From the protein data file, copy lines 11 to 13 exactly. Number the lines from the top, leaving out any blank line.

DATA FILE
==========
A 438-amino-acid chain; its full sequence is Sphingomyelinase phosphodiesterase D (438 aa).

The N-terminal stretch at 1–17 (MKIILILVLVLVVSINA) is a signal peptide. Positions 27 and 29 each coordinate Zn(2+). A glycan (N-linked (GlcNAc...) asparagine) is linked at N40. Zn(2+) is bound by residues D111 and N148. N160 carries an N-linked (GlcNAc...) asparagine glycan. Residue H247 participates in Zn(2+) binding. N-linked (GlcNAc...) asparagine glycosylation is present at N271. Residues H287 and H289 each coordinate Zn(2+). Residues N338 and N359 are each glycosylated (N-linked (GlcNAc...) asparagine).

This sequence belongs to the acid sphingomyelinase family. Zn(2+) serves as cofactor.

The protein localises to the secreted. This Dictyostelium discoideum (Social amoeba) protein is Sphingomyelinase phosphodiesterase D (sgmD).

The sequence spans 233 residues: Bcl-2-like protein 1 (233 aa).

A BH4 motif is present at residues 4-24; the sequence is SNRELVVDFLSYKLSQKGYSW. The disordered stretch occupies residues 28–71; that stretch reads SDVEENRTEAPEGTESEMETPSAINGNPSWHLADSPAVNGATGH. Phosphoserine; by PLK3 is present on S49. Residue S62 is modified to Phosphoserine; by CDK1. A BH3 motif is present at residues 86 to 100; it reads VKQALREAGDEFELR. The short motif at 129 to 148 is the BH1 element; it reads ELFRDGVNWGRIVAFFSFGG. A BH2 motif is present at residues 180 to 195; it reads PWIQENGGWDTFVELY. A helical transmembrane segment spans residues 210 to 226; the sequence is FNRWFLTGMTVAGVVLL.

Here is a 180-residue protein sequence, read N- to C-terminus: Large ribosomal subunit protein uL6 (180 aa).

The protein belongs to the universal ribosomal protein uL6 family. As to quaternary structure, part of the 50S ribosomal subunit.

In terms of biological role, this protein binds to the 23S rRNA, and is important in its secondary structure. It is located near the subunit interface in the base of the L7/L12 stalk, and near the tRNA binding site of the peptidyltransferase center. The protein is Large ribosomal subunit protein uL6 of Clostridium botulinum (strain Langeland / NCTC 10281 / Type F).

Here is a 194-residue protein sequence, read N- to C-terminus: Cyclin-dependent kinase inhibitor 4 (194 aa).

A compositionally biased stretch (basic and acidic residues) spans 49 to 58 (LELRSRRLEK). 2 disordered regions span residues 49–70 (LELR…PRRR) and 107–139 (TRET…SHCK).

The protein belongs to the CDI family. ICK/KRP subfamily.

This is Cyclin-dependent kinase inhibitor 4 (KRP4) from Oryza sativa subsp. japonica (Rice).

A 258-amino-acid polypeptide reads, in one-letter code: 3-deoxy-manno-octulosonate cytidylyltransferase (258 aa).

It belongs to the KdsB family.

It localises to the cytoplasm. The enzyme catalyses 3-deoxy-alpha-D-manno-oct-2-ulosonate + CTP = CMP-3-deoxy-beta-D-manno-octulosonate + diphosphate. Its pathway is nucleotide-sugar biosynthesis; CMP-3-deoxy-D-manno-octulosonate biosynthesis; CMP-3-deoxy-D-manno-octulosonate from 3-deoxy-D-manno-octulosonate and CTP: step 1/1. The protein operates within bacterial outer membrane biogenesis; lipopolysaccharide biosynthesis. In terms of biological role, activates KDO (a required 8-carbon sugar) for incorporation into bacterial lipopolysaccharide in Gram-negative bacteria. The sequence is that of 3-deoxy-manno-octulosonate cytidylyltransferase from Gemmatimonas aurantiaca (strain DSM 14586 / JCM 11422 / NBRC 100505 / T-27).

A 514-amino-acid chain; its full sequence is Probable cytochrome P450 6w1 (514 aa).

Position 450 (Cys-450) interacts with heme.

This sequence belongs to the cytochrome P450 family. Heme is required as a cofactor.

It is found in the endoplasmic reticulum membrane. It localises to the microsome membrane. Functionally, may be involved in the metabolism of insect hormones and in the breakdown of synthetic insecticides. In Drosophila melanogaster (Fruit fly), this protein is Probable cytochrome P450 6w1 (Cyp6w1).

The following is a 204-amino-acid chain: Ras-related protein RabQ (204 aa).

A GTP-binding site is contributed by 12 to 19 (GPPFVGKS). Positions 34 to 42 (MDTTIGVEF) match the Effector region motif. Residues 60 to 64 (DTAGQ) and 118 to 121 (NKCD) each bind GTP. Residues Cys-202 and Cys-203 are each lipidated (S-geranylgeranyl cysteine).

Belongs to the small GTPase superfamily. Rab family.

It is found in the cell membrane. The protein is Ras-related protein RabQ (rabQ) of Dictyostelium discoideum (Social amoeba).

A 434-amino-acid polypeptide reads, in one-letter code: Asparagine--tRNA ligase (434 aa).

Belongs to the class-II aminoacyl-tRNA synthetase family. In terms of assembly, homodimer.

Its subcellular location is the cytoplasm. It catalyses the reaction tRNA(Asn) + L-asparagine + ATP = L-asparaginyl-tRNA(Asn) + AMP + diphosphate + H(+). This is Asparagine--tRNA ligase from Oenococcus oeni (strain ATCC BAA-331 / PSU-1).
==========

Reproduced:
A compositionally biased stretch (basic and acidic residues) spans 49 to 58 (LELRSRRLEK). 2 disordered regions span residues 49–70 (LELR…PRRR) and 107–139 (TRET…SHCK).

The protein belongs to the CDI family. ICK/KRP subfamily.

This is Cyclin-dependent kinase inhibitor 4 (KRP4) from Oryza sativa subsp. japonica (Rice).